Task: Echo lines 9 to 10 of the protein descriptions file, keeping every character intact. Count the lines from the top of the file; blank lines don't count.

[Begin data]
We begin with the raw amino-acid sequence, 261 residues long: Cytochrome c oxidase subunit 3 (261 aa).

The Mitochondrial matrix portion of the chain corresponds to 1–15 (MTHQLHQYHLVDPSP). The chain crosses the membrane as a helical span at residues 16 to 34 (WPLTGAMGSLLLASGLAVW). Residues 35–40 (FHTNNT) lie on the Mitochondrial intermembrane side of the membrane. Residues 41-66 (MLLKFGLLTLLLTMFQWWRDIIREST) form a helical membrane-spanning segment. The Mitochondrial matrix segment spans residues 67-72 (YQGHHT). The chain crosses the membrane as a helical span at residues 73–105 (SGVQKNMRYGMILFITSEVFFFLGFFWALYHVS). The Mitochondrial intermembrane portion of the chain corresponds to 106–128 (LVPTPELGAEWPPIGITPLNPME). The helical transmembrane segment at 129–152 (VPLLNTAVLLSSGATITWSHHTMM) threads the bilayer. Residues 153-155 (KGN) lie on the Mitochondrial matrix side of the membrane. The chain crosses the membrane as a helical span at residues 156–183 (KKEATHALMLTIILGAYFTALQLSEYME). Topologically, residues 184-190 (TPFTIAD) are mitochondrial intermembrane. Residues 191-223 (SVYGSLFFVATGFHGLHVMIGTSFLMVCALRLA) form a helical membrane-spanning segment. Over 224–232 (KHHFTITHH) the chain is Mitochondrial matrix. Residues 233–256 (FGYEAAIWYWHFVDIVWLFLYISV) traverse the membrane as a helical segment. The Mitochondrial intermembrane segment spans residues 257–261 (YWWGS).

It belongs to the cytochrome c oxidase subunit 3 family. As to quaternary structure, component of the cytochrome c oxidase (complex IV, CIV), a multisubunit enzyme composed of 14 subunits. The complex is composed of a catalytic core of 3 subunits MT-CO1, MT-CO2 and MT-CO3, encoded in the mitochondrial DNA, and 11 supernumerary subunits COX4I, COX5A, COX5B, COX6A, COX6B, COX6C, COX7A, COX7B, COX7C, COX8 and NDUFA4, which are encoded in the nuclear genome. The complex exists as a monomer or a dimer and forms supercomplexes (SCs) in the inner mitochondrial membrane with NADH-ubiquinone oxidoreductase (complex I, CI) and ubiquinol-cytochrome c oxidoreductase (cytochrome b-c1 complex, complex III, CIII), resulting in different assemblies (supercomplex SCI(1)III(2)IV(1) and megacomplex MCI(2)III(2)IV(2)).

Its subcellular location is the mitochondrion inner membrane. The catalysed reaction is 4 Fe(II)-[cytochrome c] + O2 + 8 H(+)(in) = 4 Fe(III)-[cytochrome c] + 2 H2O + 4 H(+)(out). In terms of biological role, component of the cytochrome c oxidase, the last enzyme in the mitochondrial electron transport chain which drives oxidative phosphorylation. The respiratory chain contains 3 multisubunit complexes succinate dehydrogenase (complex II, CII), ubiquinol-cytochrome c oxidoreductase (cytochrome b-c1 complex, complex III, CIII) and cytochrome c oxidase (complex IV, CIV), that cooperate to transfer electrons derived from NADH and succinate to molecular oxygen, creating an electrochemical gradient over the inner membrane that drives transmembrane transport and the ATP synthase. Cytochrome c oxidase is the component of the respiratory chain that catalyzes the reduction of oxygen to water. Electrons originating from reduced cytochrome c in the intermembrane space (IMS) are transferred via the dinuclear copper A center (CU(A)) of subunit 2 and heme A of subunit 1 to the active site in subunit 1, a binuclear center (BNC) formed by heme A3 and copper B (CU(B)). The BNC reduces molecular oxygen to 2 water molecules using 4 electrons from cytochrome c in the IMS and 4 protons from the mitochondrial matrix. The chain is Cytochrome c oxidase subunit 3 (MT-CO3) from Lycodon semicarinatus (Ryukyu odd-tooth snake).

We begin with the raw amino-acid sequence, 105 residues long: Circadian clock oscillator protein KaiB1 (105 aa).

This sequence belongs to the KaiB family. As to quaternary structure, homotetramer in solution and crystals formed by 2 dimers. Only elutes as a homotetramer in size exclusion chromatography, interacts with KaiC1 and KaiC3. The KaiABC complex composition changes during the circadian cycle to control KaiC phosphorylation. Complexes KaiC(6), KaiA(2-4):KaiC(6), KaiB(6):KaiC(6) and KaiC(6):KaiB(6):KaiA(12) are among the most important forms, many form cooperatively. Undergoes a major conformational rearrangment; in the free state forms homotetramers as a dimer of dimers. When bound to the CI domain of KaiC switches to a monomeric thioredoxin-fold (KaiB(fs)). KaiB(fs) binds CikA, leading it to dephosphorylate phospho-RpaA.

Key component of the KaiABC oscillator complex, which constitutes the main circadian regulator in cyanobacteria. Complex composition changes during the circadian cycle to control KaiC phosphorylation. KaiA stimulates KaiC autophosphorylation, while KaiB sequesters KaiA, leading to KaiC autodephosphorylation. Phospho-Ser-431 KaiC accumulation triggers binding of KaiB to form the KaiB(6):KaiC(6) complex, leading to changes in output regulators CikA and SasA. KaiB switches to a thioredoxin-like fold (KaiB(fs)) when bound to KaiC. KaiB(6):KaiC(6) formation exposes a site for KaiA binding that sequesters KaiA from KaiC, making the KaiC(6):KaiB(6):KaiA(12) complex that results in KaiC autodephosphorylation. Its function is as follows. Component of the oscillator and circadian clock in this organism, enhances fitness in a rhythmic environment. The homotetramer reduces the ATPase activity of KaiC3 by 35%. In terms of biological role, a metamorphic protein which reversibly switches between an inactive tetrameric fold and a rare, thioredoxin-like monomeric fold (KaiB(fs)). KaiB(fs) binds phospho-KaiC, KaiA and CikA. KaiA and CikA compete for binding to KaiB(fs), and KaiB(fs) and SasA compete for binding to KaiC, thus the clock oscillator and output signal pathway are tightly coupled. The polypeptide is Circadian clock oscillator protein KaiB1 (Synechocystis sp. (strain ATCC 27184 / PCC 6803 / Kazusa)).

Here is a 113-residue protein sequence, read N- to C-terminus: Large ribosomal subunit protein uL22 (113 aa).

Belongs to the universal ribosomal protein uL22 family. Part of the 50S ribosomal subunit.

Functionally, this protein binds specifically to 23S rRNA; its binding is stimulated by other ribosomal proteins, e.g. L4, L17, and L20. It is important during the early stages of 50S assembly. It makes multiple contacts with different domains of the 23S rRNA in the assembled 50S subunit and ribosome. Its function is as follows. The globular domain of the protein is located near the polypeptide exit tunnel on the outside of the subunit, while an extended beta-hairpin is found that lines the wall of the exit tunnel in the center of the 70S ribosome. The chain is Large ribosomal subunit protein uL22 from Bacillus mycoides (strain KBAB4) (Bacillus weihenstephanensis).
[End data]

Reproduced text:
Belongs to the universal ribosomal protein uL22 family. Part of the 50S ribosomal subunit.

Functionally, this protein binds specifically to 23S rRNA; its binding is stimulated by other ribosomal proteins, e.g. L4, L17, and L20. It is important during the early stages of 50S assembly. It makes multiple contacts with different domains of the 23S rRNA in the assembled 50S subunit and ribosome. Its function is as follows. The globular domain of the protein is located near the polypeptide exit tunnel on the outside of the subunit, while an extended beta-hairpin is found that lines the wall of the exit tunnel in the center of the 70S ribosome. The chain is Large ribosomal subunit protein uL22 from Bacillus mycoides (strain KBAB4) (Bacillus weihenstephanensis).